The strongest type of change will occur when the resettable state of the precise perceptual system is reset, ie when a chord change occurs.

Such a change will be most inexplicable when it arises from a change that the imprecise system is not capable of perceiving.

For example, in the very simple example given above, of C D E followed by D E F, a straightforward chord accompaniment would be C major for the first phrase and D minor for the second phrase.

The imprecise system "knows" that the note D is higher than the note C, but it does not "know" that the interval D-F (3 semitones) is a different interval to C-E (4 semitones).

So when the precise system reports a partial change of state as a function of the chord change from C major to D minor, the imprecise system does not fully understand all the things about the D minor chord that are different from the C major chord.

Thus the inexplicability.

The "World" Hypothesis, and "World Change"

In my previous article, The "World" Hypothesis, I described the concept of "world change", and I suggested that each musical item is its own "world".

One problem with this identification is that just "being" a world is not the same as the world "changing". The concept of resettable state can fill in this gap in the explanation.

For example, as follows:

Expectational Theories of Music, and Failure to Learn

Expectational theories of music are theories that attempt to explain music by supposing that:

The basic problem with this type of theory is that it can't explain how we manage to enjoy listening to the same individual music item on many different occasions.

There exist other forms of entertainment that do depend on interactions with the audience's expectations. These include humour, very specifically, and also story-telling in general.

However, these forms of entertainment are of the "once-is-enough" variety. This is because their entertainment value depends on the occurrence of things which are different from what the audience expects, but, after the first occasion, the audience learns to change their expectations, so on a second or third occasion, the joke or the story no longer mis-matches the audience's expectation, and it is no longer entertaining.

But in contrast to the situation with jokes and stories, when a person likes an item of music, they will almost always listen to it more than once, and usually much more than three times.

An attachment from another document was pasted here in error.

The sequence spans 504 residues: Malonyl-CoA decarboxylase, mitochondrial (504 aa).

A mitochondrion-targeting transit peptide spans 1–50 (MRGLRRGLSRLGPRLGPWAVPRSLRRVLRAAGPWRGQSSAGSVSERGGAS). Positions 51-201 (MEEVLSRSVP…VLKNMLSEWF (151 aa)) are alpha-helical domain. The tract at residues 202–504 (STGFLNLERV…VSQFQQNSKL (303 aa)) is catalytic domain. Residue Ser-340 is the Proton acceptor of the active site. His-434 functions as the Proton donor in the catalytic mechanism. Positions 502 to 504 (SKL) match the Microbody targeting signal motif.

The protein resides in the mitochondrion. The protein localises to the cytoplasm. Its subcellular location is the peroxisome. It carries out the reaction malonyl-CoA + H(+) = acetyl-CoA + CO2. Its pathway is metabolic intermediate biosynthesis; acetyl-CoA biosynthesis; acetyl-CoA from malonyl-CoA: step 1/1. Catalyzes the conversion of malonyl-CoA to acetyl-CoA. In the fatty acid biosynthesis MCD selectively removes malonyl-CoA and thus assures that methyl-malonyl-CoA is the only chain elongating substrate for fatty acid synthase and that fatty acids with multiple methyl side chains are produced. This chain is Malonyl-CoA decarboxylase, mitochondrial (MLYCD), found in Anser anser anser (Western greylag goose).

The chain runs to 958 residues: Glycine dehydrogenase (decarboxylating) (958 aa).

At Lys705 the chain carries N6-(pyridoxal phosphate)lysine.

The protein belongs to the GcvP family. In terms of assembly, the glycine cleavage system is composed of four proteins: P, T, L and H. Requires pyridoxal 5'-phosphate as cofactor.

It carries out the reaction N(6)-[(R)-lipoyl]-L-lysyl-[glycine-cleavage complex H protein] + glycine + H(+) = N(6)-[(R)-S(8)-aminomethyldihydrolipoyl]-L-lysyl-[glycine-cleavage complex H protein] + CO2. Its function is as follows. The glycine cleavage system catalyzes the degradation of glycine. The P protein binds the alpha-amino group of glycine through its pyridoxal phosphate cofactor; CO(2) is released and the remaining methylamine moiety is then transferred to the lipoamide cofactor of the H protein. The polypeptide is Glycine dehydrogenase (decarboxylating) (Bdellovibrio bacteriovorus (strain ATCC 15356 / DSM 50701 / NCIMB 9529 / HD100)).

If music has something to do with expectations, then we have to suppose the existence of some kind of "failure to learn", in order to explain how a person can repeatedly enjoy listening to the same item of music.

Failure to Learn with the Imprecise and Precise Perceptual Systems

The Inexplicable Change Hypothesis is a type of expectational theory. As I have explained, it proposes that musical effect occurs when a "change of world" is reported by the precise perceptual system, if the change is unexpected based on information provided by the imprecise perception system.

We can suppose that those parts of the brain responsible for learning expectations will have a strong tendency to make their predictions based on information from more immediate forms of perception, because, usually, time is of the essence.

So in the case of music, expectational learning systems will preferentially base their learning processes on information provided by the imprecise perceptual system. But, given that music is based on things that the imprecise system does not know about, that learning will fail to happen.

(Presumably the expectational learning systems do eventually take account of the information provided by the precise perceptual system, and this explains why music eventually gets boring when you have listened to it too many times.)

Learning to Sing

Expectational learning is not the only learning process related to music that fails.

Most people have very precise perception of music, and most people are quite sensitive to the difference between a mediocre performance and a high quality professional performance.

But when people try to learn to sing, the result is often quite bad. And often people do not realise how bad their own singing is, unless they go to the trouble of recording their own singing and then listening to the playback.

We can explain a lot of the difficulty of learning to sing if we suppose that the learning processes preferentially only use information from the imprecise perceptual system. We would then expect to see things like the following:

One consequence of the dual perceptual system hypothesis is that there cannot exist any musician whose "imprecise" perceptual system is as precise as their precise perceptual system, because such a person would not enjoy music in the first place.

This further implies that anyone who wants to learn to sing well has to find ways to overcome the limitations of the imprecise perceptual system. This might include: